Commentary By Rico Gustav, Executive Director of Global Network of People Living with HIV
“I don’t mind taking the ARVs. But you know that I’ll probably die from hunger or beaten up by silop (slang word for police) anyway, right?” These words by a fellow drug user that I was trying to convince to start ARVs years ago when I was a peer educator in Indonesia echoed for years in me, because of the broken spirit that I saw that day. But these days those words are synthesized in me for a very different reason: because he was entirely right.
You can give someone ARV treatment their entire life, but what will it do if they die from being criminalized? Of domestic violence? Of starvation? Of not being able to protect themselves from those who are supposed to protect and serve our own society?
COVID-19 is just the latest reminder of the fact that health is not only about health. It is also about social justice for those who cannot even wash their hands with clean water because it is not available to them. It is about economic justice for the sex workers that cannot afford to isolate themselves as their work security is not protected, but rather persecuted. It is about political choices for the political parties that wish to privatize the health system, rather than investing in affordable health systems that are available for the public.
When the world moved from the Millennium Development Goals to the Sustainable Development Goals, one primary passion behind it was this understanding that development sectors are interconnected. You cannot address one dimension of society, without developing others.
We can be sure that over the next two to five years, pandemic preparedness and health security will be high on the global development agenda. Society cannot afford to get hit like this again, not with our current economic, social, political systems. We are ‘lucky’ that COVID-19’s highest estimated mortality rate is about 2%. With the 7.7 billion people occupying the earth and the natural progression of globalization, we can almost be 100% sure something else will be coming, something that may be far more fatal than COVID-19.
COVID-19 will not be the last one, it also was not the first one. We have had many warnings. Not only MERS, SARS or Ebola. More than 32 million people have died of AIDS-related illnesses, it was ignored for years and some people continue to ignore it and pretend it’s not their problem. For many years, tuberculosis has been the leading cause of death, yet the current global financing for TB response is US$15 billion from being effective to combat it.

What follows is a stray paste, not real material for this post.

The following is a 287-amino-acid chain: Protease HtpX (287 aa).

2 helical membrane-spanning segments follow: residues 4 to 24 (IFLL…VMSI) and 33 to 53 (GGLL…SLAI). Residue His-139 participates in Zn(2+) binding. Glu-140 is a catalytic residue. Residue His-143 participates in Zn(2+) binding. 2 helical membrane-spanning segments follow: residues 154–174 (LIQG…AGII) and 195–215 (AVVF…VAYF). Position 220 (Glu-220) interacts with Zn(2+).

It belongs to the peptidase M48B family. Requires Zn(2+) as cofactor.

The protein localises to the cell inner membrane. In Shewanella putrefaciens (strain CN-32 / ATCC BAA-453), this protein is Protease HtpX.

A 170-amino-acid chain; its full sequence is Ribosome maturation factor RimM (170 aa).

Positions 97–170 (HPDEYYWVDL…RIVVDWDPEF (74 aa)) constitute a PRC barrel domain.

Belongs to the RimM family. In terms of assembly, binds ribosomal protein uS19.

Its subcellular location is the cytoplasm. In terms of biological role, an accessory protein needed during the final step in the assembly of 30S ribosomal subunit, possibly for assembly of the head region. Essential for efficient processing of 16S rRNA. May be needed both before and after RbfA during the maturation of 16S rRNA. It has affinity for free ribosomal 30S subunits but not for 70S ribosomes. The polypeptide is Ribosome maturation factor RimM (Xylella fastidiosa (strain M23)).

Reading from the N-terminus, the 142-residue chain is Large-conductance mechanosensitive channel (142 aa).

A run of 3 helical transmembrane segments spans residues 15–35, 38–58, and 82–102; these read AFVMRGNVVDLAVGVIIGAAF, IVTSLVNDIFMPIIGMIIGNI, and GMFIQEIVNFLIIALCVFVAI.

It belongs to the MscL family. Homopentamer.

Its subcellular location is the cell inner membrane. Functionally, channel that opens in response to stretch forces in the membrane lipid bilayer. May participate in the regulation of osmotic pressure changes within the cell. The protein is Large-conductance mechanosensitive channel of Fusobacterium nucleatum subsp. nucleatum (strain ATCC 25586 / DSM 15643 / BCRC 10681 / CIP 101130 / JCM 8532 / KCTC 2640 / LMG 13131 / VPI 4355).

Unlike HIV and TB, COVID-19 made everyone feel vulnerable, instead of ignoring it as a disease that attacks certain groups that are marginalized. But COVID-19 should be a reminder that we may be your security guards, your office cleaners, your drivers, construction workers, sex workers, shop keepers, the gay guys you mocked on the street and the women you catcalled shamelessly – but our health is your health. The seconds we spend not being able to access services we need, are the seconds you spend putting your own well-being at risk.
People living with HIV have been advocating for strengthened and modernized health systems for many years. But more accurately, we have been advocating not only for strong and resilient health systems, we have been advocating for something far more important: systems for health. Systems for health is a system that recognizes the centrality of community-led response and person-centered care. Systems for health is an approach that recognizes that health does not exist in isolation and recognizes that the success of health goals fully rely on the success of our society to address overall inequality. Systems for health put the last mile first, by prioritizing the most marginalised and most vulnerable.
On this World Health Day, let us remember that social and economic classes may divide us, but the absolute fact is that humans live as a vulnerable herd, and we can die as one if we do not start recognizing the interconnectedness of both dimensions of our lives, and interconnections between us as individuals.
With solidarity in this difficult time,